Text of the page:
Join John Adams, world renowned Intl Matchmaker, Monday nights 8:30 EST for Live Webcasts!
And check out Five Reasons why you should attend a FREE AFA Seminar! See locations and dates here.
View Active Topics View Your Posts Latest 100 Topics FAQ Topics Mobile Friendly Theme
Discuss and talk about any general topic.
3 posts • Page 1 of 1
The Fairy and the Woodcutter is one of the most popular of all Korean folktales. Almost all children in Korea grow up reading a version of this love story. The story has three well-known versions that differ mainly in plot length. The following is a synopsis of the full version of the folktale.
There once was a poor woodcutter who lived with his mother. One day, he helped a wounded deer escape from hunters. As a show of gratitude, the deer informed the woodcutter of a nearby pond where fairies came down from the heavens to bathe every month. The deer pointed out that the woodcutter would be able to marry one of the fairies by hiding the fairy’s winged clothing—her only means of flight. He could then come to the rescue of the stranded fairy. The only proviso: everything was to be kept secret from his wife until they had at least three children. With these instructions, the woodcutter was successful in taking a fairy as his wife, and they had two children together. Content and happy, the woodcutter now felt comfortable enough to prematurely come clean. He showed his wife the winged clothing. Upon seeing her wings again, the wife could not help but feel a pang of yearning for home. She decides to return to the heavens, taking the children with her.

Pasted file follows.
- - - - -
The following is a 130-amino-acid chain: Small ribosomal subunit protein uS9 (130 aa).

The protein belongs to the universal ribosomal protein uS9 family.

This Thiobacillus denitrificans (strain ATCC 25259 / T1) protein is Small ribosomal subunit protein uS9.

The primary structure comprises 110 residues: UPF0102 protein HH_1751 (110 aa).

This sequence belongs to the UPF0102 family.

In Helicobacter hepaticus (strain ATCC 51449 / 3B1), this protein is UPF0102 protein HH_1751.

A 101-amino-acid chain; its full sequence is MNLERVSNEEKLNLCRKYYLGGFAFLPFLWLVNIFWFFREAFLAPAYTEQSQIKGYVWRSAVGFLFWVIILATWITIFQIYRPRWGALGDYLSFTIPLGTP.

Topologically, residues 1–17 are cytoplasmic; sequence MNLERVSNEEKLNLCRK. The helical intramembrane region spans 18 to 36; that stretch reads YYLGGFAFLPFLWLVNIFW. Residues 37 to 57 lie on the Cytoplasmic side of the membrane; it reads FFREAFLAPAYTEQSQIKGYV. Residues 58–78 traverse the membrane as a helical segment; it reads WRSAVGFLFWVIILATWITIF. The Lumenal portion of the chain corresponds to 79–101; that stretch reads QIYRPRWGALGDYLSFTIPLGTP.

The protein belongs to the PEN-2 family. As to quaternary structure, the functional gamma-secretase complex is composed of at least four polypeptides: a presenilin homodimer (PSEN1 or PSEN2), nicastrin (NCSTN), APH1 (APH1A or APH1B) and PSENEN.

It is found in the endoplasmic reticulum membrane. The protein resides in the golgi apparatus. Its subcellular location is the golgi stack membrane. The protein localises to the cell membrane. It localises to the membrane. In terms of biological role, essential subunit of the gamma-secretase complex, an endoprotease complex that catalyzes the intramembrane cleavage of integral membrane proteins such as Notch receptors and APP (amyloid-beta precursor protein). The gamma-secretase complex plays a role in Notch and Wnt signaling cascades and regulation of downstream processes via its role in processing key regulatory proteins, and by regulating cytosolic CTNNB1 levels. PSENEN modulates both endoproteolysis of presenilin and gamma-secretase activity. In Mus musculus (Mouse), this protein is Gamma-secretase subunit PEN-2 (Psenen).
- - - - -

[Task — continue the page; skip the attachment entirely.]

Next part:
With this unexpected turn of events, the woodcutter was highly distraught and once again turned to the help of the deer. This time, the resourceful deer presented the woodcutter with magic beans that would allow him to reach the heavens by way of a very long beanstalk. The overjoyed woodcutter reunited with his wife and triumphantly passed a series of tests that were required of all mortals who wished to live in the heavens. As time went by, the woodcutter began to worry about his mother, whom he had left behind on earth. The wife, who understood the woodcutter’s feelings, provided him with a winged horse that would safely take him down to earth and back. The wife also warned the woodcutter never to get off the horse at any point.
During the trip, however, the woodcutter spilled his mother’s hot porridge on the horse’s back, and as the startled horse reared up on its legs, he was knocked off its back. The winged horse flew back to the heavens, leaving the hapless woodcutter behind. The woodcutter was never to return to the heavens again. Sad and alone, he later turned into a rooster that crows its grief to the skies.
What's the moral of this story? Why didn't the woodcutter just use the beanstalk again to climb back up to the heavens like he did the first time?
Why did you post this story or parable here anyway? lol
Check out my fun video clips in Russia and video series Female Encounters of the Foreign Kind and Full Russia Trip Videos!
See my HA Ebook and Join Our Dating Sites to support us!
"It takes far less effort to find and move to the society that has what you want than it does to try to reconstruct an existing society to match your standards." - Harry Browne, How I Found Freedom in an Unfree World
Sort of weird, but interesting, story. On the one hand, I don't like the whole trickery aspect of the marriage. On the other, I guess it's sad that this guy can't get to the heavens again. Actually, it kind of sounds like my life in a lot of ways!